“An Ironic Pontification on How Bone Stumbled upon the True Essence of Life with ‘The Crossroads’”

At this point, obviously, nobody’s going to argue the greatness of Bone Thugs-n-Harmony, Cleveland’s proudest sing/song hip-hop group and overall purveyors of blistering, blissed-out and stoned-out “cool.” The “1st of tha Month” anthem is a routine denizen on social media, and, in general, if the group isn’t known as one of the weed-smokin’-est crews in history, up there with Snoop Dogg and Cypress Hill, maybe, then they certainly should be. 

Although it’s debatable, I personally find “The Crossroads” to be the most important song they ever did, even outdoing the venerable “Notorious Thugs” with The Notorious B.I.G., for the former’s increased reach on radio and MTV. Regardless, the tune peaked at #1 on the Billboard Hot 100, making its top positioning on the rap and also R&B/hip-hop charts pretty much a foregone conclusion. 

I suppose it’s appropriate, then, in light of this overwhelming success on the pop charts [1], that there’s really almost no hip-hop element to “The Crossroads.” The song is sung, rather than rapped, as is the group’s tradition, and the beat even turns a slow, contemplative bent toward Tyrese or K.C. & Jojo territory, eschewing the more hip-hop-leaning background tracks you’ll find on most other songs on E. 1999 Eternal, their ’95 album. 

In light of this, we can start to really put the lyrics to “The Crossroads” under a microscope, and analyze them the way we would, say, a Mariah Carey or Michael Jackson song, like the gut-check introspection of “Man in the Mirror”; as it were.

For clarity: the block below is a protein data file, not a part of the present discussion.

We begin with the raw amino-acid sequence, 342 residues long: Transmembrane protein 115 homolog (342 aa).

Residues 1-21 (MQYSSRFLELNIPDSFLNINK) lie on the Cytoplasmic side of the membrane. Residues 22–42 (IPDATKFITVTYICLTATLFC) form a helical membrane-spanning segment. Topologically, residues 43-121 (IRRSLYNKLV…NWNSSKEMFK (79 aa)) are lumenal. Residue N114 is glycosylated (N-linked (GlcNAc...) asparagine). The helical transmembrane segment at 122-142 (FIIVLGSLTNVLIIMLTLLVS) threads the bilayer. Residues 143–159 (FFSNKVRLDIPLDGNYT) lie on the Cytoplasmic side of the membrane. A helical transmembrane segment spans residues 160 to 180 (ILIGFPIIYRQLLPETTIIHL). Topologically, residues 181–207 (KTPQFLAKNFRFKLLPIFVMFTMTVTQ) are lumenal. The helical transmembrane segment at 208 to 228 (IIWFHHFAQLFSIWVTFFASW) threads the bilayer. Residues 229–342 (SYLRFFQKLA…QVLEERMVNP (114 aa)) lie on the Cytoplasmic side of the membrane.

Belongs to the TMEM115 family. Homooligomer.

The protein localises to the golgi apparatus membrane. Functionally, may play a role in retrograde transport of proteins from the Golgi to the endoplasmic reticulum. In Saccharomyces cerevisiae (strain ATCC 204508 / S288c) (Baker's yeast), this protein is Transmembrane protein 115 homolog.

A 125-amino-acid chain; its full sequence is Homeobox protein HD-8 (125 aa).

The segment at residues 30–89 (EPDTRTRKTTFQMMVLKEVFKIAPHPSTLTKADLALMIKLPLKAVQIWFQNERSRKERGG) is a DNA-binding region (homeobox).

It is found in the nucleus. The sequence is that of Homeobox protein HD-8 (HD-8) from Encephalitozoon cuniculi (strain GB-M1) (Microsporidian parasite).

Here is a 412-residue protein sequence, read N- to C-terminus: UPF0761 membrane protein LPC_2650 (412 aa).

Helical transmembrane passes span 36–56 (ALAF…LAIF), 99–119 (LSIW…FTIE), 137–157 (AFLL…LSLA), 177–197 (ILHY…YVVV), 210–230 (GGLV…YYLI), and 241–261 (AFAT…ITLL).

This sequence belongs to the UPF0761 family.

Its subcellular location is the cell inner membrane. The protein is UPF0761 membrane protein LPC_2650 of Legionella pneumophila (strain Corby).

People often ask what the meaning of life is. It’s ironic, then, to ask the question at all, as the enterprise of enjoying life seems preferable to grieving it, of course, yet it’s usually when we’re grieving it that we would choose to issue this oblong existential inquiry. 

And though the two inquiries aren’t typically judged together within the same discourse, let alone actually juxtaposed as posited opposites, it seems the direct inverse of this frustrated quandary to plea, as Bone do on “The Crossroads”; “Could somebody anybody tell me why / We die / We die?” 

Is it conceivable that the meaning of life is to enjoy it? Obviously. Then, in the event of a person truly enjoying life to its fullest, kind of “blessed with the struggle,” as the oft-proffered subculture tenet seems to go, then what would be the reaction when the thought of death infiltrates this mental state? That thought of death, in such a subject, would cause the utmost discomfort, of course, as compared to a party who’s already questioning the meaning of life’s existence and what he or she is even doing on this planet. 

Interestingly, Bone even go so far as to probably foresake artistic quality, or temporarily relinquish it, at least, with the awkward portion at the end of the third verse in which Wish Bone, after the aforementioned interrogative, simply sings “I don’t wanna die”; and then lets an awkward, five-second silence carry things into the last chorus. It seems like such an obvious statement, even to the point of being puerile, but, all the same, it’s the extent to which he means it that gives it a certain semantic singularity. 


[1] Mind you, this was the mid-’90s, a time when rap didn’t typically top the overall Billboard 100 — that pretty much started with Jay-Z, Eminem and Ludacris. 


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